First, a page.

The Wisconsin women’s basketball team was desperately attempting to reach .500 in Big Ten play for the first time after opening 1-5, and thanks to outstanding play from a trio of Wisconsin guards, the Badgers nearly pulled off their fourth straight conference victory.

But, due in part to a late flurry of cold-handed shots, UW fell to the Iowa Hawkeyes 85-79 in overtime.

Wisconsin guards Jade Davis and Taylor Wurtz lit up the Hawkeyes from everywhere on the court in the first half, shooting a combined 11-of-13 (.846) and scoring 16 and 13 points, respectively. The 16 first-half points for Davis were already a career-high, yet despite the torrid shooting display, the Badgers clung to just a 44-38 lead at the break.

“[In the] first half, Wisconsin just shot the lights out,” Iowa head coach Lisa Bluder said. “They did a great job, but I don’t think our defense was maybe where it needed to be, but again they put the ball in the hole.”

The second half scoring was nearly a mirror image for the Badgers in terms of leading scorers, with the exception of sophomore guard Morgan Paige picking up where Jade Davis left off. Paige scored 12 points to complement Wurtz’s 14 points in the second half and overtime.

The 27 total points from Wurtz was a career-high, but unfortunately for the Badgers, even career-high scoring nights from two Badgers and an impressive 17 points from Paige weren’t enough for Wisconsin to pull out the victory.

The high-scoring totals in the second half of Wurtz and Paige weren’t indicative of the shooting percentages the Badgers had in the second half. After shooting 58.1 percent as a team in the first half, Wisconsin could barely find the rim in the second, converting just 27.2 percent of its shots.

The poor shooting was exactly what Iowa needed to overcome its early deficit, led by a trio of its own that forced the majority of the game into a back-and-forth affair.

Freshman Iowa guard Samantha Logic, a McDonald’s All-American from Racine J.I. Case High School who turned down the recruiting efforts of Wisconsin, couldn’t have asked for a better homecoming. Logic recorded career-highs in points with 20, rebounds with 13 and assists with eight.

Not to be outdone, the bigger unstoppable force that Wisconsin couldn’t seem to slow down was 6-foot-5 junior center Morgan Johnson. Johnson scored 27 points and reeled in 11 rebounds, dominating the paint against an under-manned Wisconsin squad.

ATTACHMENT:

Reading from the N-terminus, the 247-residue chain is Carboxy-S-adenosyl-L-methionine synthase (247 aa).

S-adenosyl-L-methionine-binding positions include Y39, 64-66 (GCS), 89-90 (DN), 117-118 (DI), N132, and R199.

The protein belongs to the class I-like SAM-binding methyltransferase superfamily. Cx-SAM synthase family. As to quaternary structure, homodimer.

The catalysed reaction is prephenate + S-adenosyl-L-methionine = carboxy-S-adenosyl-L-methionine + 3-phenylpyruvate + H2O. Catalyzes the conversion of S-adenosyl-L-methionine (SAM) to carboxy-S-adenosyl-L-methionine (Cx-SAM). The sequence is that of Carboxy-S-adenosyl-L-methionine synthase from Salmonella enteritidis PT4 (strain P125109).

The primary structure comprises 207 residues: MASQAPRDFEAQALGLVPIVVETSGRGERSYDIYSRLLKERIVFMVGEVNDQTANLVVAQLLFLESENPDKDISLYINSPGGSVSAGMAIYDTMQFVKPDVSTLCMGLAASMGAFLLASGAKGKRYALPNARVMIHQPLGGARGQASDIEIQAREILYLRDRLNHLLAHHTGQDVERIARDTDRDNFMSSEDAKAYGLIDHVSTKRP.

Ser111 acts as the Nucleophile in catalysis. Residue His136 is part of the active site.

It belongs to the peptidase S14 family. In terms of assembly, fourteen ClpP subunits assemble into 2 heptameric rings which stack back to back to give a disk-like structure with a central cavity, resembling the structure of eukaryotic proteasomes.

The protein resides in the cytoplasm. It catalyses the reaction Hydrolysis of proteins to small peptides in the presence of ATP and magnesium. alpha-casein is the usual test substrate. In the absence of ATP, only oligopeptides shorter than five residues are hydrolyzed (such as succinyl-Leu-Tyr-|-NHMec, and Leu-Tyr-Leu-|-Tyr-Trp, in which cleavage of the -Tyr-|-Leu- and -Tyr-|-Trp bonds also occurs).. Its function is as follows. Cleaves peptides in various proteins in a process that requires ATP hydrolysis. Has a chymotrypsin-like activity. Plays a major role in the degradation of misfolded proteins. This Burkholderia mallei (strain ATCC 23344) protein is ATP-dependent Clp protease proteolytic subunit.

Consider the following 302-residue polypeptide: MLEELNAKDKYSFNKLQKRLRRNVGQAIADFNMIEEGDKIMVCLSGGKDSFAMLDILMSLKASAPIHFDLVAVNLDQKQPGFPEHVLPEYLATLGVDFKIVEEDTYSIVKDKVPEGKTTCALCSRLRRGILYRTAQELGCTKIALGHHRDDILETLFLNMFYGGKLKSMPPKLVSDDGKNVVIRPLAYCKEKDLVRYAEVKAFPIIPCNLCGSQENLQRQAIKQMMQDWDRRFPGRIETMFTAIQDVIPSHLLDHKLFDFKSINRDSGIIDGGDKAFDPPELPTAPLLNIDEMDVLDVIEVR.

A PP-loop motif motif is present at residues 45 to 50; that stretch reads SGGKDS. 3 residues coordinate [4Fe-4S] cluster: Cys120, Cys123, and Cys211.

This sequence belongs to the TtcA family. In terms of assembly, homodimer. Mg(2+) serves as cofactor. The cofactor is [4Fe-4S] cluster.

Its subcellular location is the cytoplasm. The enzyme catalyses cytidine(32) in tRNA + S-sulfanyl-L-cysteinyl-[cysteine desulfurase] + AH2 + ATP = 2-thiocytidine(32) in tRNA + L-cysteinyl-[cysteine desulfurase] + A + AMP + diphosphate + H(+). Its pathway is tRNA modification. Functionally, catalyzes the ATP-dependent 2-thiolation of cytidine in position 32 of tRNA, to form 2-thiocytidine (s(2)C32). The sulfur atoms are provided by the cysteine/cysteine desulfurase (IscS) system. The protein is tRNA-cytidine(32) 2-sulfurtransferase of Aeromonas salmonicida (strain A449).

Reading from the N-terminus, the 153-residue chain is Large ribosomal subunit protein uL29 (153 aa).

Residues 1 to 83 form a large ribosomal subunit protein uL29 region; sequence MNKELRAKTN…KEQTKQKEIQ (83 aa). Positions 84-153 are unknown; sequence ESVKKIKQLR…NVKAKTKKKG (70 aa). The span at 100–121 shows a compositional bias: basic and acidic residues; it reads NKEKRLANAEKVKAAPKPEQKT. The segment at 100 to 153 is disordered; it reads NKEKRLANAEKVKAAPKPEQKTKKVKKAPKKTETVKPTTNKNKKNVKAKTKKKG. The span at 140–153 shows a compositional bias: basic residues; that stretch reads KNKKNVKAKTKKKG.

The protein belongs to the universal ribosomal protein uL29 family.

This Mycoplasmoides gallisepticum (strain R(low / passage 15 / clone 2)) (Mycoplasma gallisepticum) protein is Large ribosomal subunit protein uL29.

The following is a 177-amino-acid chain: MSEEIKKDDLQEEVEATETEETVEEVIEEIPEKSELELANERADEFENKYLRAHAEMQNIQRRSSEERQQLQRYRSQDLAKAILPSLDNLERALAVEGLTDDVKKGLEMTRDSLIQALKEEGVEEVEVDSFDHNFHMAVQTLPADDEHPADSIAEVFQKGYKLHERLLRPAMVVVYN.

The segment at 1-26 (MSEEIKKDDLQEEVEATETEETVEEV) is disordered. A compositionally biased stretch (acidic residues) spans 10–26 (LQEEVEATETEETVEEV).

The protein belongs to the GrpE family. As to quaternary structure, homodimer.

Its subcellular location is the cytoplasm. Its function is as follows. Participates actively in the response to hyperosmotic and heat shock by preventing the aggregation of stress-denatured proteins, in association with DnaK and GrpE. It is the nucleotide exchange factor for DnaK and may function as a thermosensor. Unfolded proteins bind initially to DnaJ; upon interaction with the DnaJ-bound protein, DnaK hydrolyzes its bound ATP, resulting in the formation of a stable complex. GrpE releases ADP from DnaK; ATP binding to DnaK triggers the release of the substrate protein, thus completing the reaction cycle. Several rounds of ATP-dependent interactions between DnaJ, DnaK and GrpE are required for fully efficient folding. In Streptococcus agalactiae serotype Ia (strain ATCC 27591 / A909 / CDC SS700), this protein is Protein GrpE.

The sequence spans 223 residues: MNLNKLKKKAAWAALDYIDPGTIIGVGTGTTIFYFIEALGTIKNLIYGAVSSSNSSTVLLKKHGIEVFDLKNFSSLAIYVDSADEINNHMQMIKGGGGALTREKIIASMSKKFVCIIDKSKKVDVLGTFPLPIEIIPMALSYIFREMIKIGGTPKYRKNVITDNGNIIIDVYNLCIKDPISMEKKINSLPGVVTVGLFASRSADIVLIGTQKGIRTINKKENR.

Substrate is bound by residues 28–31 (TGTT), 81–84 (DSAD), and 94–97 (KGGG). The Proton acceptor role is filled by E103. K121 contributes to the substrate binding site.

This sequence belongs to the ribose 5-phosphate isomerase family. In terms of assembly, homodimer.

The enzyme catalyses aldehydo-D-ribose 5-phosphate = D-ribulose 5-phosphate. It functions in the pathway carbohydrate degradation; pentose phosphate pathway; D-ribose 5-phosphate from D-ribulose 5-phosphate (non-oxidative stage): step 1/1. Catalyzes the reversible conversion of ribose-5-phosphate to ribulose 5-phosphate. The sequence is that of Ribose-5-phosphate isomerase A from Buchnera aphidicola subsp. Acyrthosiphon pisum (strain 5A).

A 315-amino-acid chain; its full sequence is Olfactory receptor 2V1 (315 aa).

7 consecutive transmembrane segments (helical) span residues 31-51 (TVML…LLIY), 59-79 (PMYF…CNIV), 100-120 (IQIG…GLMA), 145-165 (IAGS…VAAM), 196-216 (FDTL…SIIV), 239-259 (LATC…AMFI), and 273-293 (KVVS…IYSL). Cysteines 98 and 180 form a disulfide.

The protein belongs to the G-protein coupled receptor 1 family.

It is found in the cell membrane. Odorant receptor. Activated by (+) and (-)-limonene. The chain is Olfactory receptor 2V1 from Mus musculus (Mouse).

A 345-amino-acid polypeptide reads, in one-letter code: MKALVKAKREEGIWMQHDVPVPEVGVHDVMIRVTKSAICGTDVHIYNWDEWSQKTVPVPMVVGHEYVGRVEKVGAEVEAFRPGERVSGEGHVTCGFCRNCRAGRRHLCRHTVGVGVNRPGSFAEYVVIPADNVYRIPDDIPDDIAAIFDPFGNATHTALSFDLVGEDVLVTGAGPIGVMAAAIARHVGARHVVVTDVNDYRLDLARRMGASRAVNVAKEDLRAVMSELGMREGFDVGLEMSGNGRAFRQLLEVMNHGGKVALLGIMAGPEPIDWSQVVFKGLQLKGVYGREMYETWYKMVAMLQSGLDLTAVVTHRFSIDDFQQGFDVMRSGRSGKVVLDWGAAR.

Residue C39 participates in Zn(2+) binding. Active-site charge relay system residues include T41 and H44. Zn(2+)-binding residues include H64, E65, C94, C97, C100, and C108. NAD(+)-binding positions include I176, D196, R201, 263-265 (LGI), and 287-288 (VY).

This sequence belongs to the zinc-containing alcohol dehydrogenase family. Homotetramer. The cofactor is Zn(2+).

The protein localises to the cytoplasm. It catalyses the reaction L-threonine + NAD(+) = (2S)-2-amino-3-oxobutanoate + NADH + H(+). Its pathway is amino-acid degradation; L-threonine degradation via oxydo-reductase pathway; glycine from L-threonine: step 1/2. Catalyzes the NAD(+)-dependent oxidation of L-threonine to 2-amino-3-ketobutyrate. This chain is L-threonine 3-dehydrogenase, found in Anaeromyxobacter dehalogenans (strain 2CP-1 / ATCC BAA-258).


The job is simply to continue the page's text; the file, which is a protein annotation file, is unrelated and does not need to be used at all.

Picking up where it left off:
“We tried to front [Johnson] a little bit, and that was working for a little while, but then we had to make an adjustment and kind of stand behind her,” UW head coach Bobbie Kelsey said. “Either way you aren’t at an advantage because … when she is around the ball, she picks it up and scores. It wasn’t all turnarounds. … She doesn’t charge; she doesn’t travel. She takes her time, and she finishes.”

Johnson’s success was aided by the fact that Wisconsin played without its best post player in senior Anya Covington, and though Kelsey downplayed the importance of her absence, there still seemed to be a void in the Wisconsin defense.

“Anya [Covington] being out really didn’t hurt us,” UW head coach Bobbie Kelsey said. “We just didn’t take advantage of what we had. We didn’t capitalize.”

Senior guard Camille Wahlin also chipped in 14 points and four assists for the Hawkeyes to round out Iowa’s own three double-digit scorers.

For Johnson and Logic, it was a stark turnaround from when Iowa beat the Badgers at home less than two weeks ago. Johnson compiled just six points and nine rebounds, and Logic scored only five points and tallied four assists.

In a game filled with impressive performances by numerous players on each squad, the game essentially came down to who was more consistent, and for the Badgers the only consistency in the second half was the constant contact of the ball on rim, severely curtailing the early high shooting percentages.

“I think as this season goes on we’re learning a lot more about ourselves and our team as a whole,” Davis said. “This is a learning process for all of us. I think we’re definitely doing a very good job, and we’re sticking together. That is the most important part.”